Why is it that trust, particularly in business appears to be stagnating at best? The answer is very simple. The majority of leaders do nothing to elevate trust with their most valuable stakeholders, their employees. Most ignore the simple fact that internal trust is generally low, and even fewer show any willingness to formally assess and address it. The fallout from the pandemic has certainly exposed low trust as a significant impediment to employee retention and engagement, yet costly trust work arounds including brand trust, customer trust, digital trust, etc. remain the substitute “flavor of the day.” After all, they pose much less of a threat than addressing the elephant in the room. They also have proven to be relatively ineffective.
Trust Across America-Trust Around the World (TAA-TAW) is one of only a handful of organizations that goes inside businesses to exclusively evaluate the level of trust between leadership teams and employees. And since trust is alway interpersonal, anything short of an internal evaluation will get an organization nowhere in elevating trust.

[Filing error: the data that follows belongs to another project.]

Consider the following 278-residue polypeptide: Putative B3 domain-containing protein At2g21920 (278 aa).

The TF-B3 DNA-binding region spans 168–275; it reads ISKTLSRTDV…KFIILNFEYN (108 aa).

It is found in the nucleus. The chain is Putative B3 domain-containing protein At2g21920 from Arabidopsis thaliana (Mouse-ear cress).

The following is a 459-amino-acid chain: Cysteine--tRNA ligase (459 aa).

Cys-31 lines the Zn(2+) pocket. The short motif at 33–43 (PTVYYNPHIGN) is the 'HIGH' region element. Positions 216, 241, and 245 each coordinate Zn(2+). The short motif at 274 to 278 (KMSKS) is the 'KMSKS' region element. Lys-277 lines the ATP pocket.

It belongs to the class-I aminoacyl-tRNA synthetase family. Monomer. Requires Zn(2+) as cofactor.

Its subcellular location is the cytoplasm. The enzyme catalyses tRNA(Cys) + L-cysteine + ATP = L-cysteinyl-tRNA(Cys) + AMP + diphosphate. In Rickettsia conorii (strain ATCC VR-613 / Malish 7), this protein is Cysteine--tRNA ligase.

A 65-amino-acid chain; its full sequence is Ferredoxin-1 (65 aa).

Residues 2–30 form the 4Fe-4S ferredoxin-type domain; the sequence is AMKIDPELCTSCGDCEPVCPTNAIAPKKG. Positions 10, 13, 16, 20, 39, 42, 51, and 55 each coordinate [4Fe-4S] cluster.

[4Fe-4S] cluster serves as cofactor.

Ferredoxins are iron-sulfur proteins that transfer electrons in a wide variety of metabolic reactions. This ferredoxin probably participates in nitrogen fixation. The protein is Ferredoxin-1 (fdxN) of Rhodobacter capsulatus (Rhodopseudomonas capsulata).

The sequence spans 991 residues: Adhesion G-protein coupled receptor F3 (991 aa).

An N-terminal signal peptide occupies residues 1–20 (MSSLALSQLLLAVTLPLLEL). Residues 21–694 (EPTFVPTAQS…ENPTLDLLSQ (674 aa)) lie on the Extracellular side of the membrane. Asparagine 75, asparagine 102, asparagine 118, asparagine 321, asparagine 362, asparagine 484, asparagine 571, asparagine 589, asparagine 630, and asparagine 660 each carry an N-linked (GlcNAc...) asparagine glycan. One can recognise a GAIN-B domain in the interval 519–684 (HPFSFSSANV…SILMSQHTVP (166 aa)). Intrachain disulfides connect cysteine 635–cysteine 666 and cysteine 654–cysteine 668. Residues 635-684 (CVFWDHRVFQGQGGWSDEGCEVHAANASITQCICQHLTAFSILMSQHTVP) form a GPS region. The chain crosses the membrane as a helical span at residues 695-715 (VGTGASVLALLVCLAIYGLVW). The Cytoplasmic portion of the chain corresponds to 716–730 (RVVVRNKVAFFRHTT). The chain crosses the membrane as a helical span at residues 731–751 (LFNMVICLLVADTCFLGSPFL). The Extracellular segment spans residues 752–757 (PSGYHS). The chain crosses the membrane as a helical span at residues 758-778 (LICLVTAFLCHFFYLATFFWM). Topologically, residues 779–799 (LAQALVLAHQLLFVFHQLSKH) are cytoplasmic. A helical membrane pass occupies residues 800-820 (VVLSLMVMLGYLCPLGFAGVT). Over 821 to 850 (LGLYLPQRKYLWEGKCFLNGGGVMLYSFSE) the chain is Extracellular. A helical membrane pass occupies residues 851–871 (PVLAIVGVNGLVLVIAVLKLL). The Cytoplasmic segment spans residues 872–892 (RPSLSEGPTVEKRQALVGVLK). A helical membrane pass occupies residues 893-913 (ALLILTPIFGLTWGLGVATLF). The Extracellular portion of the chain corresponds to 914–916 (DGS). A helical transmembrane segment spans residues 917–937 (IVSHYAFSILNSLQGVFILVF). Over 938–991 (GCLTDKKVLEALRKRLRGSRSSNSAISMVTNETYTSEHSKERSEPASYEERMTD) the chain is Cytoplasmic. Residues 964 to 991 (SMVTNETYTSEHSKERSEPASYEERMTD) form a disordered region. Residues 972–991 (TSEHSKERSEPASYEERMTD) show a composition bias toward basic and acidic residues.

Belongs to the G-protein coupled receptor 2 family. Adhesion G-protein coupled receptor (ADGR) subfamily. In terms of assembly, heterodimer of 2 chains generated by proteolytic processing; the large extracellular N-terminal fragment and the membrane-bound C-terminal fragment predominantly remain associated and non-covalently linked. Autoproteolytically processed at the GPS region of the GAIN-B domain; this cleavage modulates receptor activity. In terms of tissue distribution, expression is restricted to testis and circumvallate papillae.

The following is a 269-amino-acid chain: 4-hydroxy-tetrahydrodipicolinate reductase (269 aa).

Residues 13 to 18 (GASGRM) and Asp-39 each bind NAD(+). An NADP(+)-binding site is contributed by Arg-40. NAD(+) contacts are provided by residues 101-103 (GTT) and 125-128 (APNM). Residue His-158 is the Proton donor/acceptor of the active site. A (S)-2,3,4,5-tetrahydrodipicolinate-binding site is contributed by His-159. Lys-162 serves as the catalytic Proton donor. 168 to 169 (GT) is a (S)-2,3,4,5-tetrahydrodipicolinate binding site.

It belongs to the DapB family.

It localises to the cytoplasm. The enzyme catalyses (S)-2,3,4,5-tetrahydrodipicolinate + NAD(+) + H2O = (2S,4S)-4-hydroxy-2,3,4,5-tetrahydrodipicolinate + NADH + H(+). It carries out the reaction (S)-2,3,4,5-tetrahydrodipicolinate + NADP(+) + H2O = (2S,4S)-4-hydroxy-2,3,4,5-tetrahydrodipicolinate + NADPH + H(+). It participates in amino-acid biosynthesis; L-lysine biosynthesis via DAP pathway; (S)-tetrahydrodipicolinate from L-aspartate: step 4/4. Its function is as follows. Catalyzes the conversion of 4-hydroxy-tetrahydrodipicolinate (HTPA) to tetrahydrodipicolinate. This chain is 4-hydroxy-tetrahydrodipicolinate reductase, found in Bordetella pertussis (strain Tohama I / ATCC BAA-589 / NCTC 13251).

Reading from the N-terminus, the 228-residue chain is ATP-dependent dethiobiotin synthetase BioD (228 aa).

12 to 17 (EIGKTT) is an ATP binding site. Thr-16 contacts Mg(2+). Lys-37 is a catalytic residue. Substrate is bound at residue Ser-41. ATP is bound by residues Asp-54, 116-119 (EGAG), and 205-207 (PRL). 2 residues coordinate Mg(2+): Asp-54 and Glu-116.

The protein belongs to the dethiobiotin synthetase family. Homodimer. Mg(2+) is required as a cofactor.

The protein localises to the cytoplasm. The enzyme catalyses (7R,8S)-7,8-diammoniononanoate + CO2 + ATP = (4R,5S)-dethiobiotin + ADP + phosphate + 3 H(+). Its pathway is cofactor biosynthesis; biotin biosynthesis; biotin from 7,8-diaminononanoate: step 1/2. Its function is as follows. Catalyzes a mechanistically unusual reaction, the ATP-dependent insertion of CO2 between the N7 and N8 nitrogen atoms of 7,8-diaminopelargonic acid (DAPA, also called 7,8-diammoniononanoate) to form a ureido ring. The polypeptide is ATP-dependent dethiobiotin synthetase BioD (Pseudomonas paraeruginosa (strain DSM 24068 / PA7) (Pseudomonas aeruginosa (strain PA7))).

Many articles written about trust cite results from the annual Edelman Trust Barometer, yet almost every one of these mentions fails to distinguish between external perception of trust or public opinion surveys (Edelman) and internal assessments (TAA-TAW), further compounding confusion about what trust is and what it is not. Public opinion surveys may provide great talking points but offer no actionable solutions that only an internal assessment (TAA-TAW) can deliver.
The two charts below are real TAA-TAW results from the same assessment of two groups within the same company. The first is the leadership view of trust within their organization and the second is the employee view. Both are asked the identical question.
LEADERSHIP ASSESSMENT RESULTS
EMPLOYEE ASSESSMENT RESULTS
As the charts above clearly show, leadership believes that the behaviors that elevate trust within their organization are much better/higher than what their employees believe, and sadly these charts are not…